Tuesday, August 10, 2010

On Being Self-Published by Holly Christine [Guest Post]


Today help me welcome Holly Christine, self-published author of TUESDAY TELLS IT SLANT here at I Heart Monster.  We asked Holly to reflect a little on the process of self-publishing and what it's been like for her, and she's graced us with a great piece on the topic.  Join me in welcoming Holly!

If someone would have told me five years ago that I would self-publish a novel, I wouldn’t have believed them. Five years ago, I didn’t know or understand anything but the traditional path to publishing. I knew that I was supposed to query agents, find an agent, and then keep my fingers crossed that the right agent would get my work published. I thought that self-publishing meant shelling out thousands of dollars and loading up my car trunk with hundreds of books, setting up outside of the mall and trying to get people to take a chance on an unknown author.

I was wrong.

After I queried and waited around for agent and publisher responses for over a year, I decided that my first book was too creative to live in the nightstand drawer. I did a bit of research and discovered that not only could I get my work out there, I could do it for next to nothing. With Print-on-demand technologies such as CreateSpace and Lulu, there typically isn’t a start up cost. I think I spent something like $10 to get Tuesday Tells it Slant in print. Making the book available for Kindle and Nook was completely free. The eFormatting took a bit of time to figure out, but once I had it down, I clicked Publish and watched my words become available for purchase.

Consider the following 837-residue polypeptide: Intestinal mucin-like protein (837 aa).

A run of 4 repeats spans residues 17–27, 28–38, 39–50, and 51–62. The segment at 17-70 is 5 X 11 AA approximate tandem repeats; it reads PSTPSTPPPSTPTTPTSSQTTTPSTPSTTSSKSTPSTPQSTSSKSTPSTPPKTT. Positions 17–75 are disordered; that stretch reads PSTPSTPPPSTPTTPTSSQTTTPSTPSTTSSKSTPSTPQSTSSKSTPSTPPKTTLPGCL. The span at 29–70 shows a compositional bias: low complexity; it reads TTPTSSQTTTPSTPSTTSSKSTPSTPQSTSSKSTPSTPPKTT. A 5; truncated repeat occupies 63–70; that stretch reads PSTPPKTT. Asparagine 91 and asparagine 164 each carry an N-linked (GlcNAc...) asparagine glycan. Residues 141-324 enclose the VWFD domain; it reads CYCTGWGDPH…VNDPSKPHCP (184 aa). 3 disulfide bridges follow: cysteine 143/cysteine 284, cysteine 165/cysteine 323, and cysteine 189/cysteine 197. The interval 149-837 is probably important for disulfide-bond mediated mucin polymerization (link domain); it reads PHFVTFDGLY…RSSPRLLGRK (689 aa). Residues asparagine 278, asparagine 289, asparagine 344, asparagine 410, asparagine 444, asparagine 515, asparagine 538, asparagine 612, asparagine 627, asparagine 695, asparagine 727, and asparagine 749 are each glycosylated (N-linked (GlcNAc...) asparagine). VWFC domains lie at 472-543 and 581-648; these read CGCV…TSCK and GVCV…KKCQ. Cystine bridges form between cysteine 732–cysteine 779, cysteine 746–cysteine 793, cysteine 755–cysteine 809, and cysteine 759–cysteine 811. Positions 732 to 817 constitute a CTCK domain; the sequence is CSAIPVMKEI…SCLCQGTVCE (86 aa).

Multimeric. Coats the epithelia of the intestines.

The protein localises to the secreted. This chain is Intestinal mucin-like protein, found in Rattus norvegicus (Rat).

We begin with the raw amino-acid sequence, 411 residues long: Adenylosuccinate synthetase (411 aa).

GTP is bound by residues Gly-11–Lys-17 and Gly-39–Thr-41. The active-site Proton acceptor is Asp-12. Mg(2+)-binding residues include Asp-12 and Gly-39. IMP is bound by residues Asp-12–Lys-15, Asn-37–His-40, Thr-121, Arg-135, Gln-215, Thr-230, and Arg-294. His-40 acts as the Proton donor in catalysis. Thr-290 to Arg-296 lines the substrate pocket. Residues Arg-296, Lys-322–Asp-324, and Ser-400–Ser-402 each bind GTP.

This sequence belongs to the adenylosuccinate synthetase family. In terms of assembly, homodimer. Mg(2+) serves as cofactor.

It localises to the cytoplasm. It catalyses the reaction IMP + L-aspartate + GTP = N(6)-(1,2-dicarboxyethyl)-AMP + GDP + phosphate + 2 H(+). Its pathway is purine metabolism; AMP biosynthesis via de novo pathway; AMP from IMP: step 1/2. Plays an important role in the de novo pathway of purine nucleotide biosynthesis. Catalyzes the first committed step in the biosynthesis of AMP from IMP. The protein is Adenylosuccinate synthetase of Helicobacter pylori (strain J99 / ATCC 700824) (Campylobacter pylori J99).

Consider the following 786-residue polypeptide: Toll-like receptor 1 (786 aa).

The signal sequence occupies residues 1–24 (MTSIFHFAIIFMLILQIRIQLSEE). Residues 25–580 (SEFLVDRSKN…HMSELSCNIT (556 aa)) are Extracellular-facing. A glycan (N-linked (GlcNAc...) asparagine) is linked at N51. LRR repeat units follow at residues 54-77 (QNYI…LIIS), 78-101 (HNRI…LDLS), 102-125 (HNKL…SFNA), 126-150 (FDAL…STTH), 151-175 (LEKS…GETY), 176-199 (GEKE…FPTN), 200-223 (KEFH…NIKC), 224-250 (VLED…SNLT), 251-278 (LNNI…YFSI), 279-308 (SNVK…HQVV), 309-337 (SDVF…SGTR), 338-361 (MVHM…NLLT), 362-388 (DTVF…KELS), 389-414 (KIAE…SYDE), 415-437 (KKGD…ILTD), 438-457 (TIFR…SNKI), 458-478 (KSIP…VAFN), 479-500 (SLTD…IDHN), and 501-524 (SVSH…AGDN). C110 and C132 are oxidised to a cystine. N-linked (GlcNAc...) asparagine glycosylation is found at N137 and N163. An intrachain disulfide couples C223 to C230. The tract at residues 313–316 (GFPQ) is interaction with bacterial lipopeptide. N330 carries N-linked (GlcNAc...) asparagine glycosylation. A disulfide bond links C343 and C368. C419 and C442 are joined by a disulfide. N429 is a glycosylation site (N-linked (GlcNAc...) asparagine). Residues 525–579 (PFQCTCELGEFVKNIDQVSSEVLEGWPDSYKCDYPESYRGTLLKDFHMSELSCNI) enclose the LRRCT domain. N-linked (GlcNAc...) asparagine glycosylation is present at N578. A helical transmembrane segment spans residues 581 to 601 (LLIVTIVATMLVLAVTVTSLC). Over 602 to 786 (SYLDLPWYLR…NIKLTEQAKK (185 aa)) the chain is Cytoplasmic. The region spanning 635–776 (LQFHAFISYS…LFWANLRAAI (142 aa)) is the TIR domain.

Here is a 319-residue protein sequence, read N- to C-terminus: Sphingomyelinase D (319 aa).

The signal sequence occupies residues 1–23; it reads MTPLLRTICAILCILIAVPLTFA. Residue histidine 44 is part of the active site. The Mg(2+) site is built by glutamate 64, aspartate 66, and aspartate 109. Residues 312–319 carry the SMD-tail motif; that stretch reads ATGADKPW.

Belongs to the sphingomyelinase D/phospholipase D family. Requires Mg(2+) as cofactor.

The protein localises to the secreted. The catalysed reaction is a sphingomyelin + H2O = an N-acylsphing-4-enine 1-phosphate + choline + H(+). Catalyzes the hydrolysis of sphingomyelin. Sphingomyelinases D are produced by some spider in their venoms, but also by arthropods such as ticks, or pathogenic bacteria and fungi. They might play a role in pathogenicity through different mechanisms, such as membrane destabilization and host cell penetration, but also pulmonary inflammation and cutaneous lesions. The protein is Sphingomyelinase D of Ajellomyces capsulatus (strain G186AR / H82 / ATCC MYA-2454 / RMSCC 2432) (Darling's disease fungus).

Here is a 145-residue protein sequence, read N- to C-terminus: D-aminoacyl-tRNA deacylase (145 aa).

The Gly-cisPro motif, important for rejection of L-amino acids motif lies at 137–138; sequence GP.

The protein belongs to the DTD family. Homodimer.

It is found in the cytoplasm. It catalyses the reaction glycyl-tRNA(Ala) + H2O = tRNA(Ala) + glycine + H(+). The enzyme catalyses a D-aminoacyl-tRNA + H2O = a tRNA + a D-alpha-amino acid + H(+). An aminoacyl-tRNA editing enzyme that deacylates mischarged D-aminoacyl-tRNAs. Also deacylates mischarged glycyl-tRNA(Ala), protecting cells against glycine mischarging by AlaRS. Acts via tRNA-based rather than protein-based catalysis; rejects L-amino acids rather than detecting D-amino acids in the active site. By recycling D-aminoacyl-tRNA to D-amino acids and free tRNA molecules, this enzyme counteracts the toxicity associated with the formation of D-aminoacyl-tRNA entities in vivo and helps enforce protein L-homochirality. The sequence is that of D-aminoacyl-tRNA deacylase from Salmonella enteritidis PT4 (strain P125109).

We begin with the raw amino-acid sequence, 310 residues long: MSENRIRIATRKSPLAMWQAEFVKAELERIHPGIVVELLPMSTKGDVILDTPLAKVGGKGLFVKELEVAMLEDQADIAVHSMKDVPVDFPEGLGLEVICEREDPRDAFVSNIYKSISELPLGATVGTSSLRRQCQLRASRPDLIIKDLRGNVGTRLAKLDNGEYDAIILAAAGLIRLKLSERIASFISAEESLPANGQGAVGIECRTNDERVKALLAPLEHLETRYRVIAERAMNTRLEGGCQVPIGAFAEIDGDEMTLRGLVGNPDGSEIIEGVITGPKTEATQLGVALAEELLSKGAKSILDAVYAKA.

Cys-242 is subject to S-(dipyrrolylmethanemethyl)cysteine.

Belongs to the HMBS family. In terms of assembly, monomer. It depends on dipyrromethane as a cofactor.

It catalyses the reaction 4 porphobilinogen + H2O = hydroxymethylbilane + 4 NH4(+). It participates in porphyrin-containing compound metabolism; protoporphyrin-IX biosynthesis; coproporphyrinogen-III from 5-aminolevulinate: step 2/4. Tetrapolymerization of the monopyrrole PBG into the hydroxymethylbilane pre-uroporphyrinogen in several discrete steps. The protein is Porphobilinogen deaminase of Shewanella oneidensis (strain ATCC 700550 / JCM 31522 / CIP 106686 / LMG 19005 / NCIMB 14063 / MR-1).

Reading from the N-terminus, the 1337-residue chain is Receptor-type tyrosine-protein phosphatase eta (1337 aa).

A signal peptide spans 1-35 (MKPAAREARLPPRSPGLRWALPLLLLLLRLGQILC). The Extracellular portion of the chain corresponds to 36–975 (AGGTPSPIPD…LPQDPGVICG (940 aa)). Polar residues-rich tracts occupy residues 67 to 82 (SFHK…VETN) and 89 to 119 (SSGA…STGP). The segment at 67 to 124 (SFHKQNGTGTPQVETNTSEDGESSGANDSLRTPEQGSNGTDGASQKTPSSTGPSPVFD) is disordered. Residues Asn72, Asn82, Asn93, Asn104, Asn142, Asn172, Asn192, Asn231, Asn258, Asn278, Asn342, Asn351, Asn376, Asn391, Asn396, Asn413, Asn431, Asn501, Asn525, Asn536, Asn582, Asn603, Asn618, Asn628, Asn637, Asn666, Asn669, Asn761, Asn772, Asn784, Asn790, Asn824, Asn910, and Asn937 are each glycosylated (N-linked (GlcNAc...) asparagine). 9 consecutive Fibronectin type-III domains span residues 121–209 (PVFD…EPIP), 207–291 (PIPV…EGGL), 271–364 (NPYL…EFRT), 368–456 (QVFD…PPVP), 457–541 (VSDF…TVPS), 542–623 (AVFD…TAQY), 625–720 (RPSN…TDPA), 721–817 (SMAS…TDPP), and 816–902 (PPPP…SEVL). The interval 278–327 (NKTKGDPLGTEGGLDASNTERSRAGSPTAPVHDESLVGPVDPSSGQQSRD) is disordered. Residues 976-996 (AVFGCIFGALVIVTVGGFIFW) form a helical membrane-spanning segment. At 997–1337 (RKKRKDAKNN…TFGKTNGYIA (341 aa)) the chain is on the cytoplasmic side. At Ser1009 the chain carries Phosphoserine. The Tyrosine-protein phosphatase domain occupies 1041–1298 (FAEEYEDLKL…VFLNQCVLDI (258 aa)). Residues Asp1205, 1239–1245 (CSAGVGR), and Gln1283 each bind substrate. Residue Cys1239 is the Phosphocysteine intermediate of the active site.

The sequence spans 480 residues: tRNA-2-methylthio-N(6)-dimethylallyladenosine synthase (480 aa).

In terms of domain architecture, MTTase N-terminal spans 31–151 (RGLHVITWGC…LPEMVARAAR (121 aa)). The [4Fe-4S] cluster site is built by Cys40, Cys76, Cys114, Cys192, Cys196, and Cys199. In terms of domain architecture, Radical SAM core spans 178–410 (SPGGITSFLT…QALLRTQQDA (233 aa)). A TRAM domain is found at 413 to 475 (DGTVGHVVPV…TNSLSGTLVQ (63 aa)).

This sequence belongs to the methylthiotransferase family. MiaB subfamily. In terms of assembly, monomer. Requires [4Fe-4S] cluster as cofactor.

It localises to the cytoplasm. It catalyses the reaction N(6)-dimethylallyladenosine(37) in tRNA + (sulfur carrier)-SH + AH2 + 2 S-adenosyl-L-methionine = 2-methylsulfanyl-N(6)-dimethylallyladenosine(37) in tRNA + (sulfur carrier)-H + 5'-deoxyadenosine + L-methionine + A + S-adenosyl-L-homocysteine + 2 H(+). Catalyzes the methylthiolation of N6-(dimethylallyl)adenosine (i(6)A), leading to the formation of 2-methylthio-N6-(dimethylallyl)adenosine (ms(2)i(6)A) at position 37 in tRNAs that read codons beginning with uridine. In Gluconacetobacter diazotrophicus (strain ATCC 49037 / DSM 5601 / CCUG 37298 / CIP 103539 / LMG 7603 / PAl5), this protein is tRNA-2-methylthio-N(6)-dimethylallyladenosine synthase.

Because thousands are turning to this new wave of self-publishing every day, the trick to making a book successful is a well thought out marketing campaign. Because self-publishing establishes the author as writer and publisher, the earnings go only one way. This allows the author to price their work competitively, if not better, than similar traditionally published books. A wave of self-published authors had much success by pricing their work for Kindle sales for less than a dollar. As a Kindle owner, I look for bargains. I hate to purchase an eBook that costs just as much as the paperback... or worse, the hardcover. Major publishing houses later picked many authors up after they had proven the interest of the reader in their work. Still, the aspect of marketing and promoting a work may prove difficult for many authors. After I found some success with selling my book for Kindle, I turned to a publicist to aid in the process of marketing not only the book, but also myself as an author.

The hardest part of being a self-published author is taking the first step. I realized that I became a business owner the moment I clicked the “Publish Now” button. And today, I have no regrets.

Thank you so much for those reflections, Holly!  We're delighted that you stopped by I Heart Monster and shared this with us today.  Readers: If you'd like to purchase a copy of TUESDAY TELLS IT SLANT, they're very affordable at Amazon.com.  Just follow the title link.    Find out more about TTIS in our Blog Tour post, published earlier today.  

1 comment:

viewfromdownhere said...

Thank you for posting this! I'm working on my first book myself, and I've debated the path of self publishing...I really appreciate the advice on this for sure.